By Paul Gardner
Thanks to Michel Platini, we now have two extra officials on the field at Champions League games. This is an experiment, you understand. To get the boasting out of the way, it also happens to be an experiment that I suggested in a SoccerTalk column back in 1977 when, basing my idea on the fact that baseball added extra officials for the World Series, I speculated that, during the World Cup, soccer could add "extra 'goal-linesmen' -- perhaps four, one positioned at each corner -- with a purely advisory role ..."
So now, 33 years later, we have, not four, but two of these guys -- I shall call them EEOs (for experimental extra officials).
I’ve seen them referred to as operating “behind the goal” but that’s not where they are. Their position is on the goal line -- but as the goal line is effectively broken into two halves by the goal itself, they’ve had to choose which half they should patrol.
That decision has evidently been based on the position of the regular assistant referees (ARs) -- for the EEOs are to be found on the goal line on the far side of the field from where the AR operates. Which in turn means that, if the referee is running the conventional diagonal pattern, he will find an EEO close to him at each end of the field.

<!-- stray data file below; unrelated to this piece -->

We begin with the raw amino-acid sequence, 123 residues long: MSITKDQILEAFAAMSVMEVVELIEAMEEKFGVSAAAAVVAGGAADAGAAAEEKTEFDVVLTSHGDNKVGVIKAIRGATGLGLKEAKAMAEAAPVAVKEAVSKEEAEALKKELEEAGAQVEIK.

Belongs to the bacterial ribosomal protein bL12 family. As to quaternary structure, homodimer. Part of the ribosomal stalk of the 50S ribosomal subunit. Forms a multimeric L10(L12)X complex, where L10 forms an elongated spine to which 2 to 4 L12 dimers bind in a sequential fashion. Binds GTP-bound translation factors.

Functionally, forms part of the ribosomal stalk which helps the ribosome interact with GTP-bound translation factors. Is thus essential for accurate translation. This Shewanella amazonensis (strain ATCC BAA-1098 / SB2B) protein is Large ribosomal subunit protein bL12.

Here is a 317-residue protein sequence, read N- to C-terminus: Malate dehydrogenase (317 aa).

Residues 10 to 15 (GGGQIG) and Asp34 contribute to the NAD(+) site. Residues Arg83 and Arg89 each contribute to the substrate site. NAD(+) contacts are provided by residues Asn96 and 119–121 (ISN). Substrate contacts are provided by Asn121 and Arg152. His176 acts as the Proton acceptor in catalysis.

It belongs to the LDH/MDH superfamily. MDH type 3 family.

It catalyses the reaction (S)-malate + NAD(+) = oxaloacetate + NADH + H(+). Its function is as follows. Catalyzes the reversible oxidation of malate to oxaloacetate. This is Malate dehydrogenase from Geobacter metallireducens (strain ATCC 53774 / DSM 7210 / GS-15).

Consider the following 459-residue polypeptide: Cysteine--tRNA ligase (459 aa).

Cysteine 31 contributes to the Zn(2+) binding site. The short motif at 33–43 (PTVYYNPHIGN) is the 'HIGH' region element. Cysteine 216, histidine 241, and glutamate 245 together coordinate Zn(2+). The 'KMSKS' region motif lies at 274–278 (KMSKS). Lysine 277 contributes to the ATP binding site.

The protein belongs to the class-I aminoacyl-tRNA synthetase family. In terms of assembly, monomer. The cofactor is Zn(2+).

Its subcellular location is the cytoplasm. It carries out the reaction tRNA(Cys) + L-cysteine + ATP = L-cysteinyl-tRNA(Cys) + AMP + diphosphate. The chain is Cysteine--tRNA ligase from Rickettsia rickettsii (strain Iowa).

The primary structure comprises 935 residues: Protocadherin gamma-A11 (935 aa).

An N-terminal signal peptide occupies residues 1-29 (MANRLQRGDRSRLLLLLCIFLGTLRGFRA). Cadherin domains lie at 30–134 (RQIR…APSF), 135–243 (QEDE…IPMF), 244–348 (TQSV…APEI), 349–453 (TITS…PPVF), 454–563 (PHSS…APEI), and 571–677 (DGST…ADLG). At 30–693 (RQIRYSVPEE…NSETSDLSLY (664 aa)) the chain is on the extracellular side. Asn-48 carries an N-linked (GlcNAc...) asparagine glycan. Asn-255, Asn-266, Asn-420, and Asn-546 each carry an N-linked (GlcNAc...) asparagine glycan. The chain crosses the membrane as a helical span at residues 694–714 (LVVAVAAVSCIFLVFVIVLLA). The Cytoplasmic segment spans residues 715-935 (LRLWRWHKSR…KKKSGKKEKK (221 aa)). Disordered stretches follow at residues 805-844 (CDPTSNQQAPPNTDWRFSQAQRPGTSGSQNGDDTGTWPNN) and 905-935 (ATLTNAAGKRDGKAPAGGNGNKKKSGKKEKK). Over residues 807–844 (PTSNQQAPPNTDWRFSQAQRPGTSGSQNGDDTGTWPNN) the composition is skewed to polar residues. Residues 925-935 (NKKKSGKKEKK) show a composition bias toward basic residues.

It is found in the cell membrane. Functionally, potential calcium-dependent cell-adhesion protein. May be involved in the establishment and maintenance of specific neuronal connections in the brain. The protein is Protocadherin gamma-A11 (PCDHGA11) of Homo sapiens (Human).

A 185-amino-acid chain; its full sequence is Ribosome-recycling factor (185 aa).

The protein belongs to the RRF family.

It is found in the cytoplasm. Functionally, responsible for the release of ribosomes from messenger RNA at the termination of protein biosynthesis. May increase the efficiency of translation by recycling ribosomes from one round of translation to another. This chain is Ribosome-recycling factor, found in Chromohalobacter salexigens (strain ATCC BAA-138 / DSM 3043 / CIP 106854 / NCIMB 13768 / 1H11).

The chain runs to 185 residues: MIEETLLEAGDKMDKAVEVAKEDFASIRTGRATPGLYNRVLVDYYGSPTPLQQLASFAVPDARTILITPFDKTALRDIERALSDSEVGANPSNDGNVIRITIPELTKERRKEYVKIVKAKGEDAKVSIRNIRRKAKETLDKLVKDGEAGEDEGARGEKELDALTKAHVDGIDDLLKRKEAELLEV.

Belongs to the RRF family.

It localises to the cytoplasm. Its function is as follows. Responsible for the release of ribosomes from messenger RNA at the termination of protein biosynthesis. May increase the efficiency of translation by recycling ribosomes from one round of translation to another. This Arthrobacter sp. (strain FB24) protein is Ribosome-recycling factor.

The EEOs are wired for radio communication with the referee, but they don’t have a flag. In the dozen or so CL games that I’ve watched this season, I have not really been aware of the them. They seem to have contributed little -- mostly, I suppose, because there have so far been none of the contentious goal-line incidents that were the main reason for the birth of EEOs.
It doesn’t make sense to employ these two guys to do virtually nothing. I had suggested (we’re back to 1977 again) that my extra officials could “also keep an eye open for off-the-ball violence” -- a phrase which is not that clear, though I know what I had in mind: all that pushing and shoving and choke-holding that goes on at corner kicks.
I can’t say I’ve noticed any action from the EEOs at corner kicks. So it came as something of a surprise when, at the 66th minute of yesterday’s Partizan vs. Arsenal game, a foul was called on Arsenal’s Kieran Gibbs -- apparently as a result of an intervention by the EEO.
If I’m right in that, things did not go smoothly, because the call was delayed and in the meantime Gibbs had sent over a cross that Marouane Chamakh headed over the bar. Only after that did we get the call, with the EEO indicating the position of the foul. Had Chamakh been on target with his header ... well, you can imagine a mighty outburst from Arsenal coach Arsene Wenger against a disallowed goal.
Another occasional task for the EEOs, it seems to me, is at penalty kicks. At the moment, these are monitored by the referee and one AR, and the monitoring -- as we saw in the Spain vs. Paraguay World Cup game -- leaves a lot to be desired, because in that game neither clear goalkeeper movement, nor obvious player encroachment was spotted.
Two extra eyes, those of the EEO, should help here. But it appears -- from yesterday’s evidence -- that not much thought has been given to this. There were three penalty kicks in the game. At the first, with the AR taking up his usual position at the goal line/penalty area line junction, the EEO (on the opposite side of the goal) stationed himself at the goal line/goal area line junction.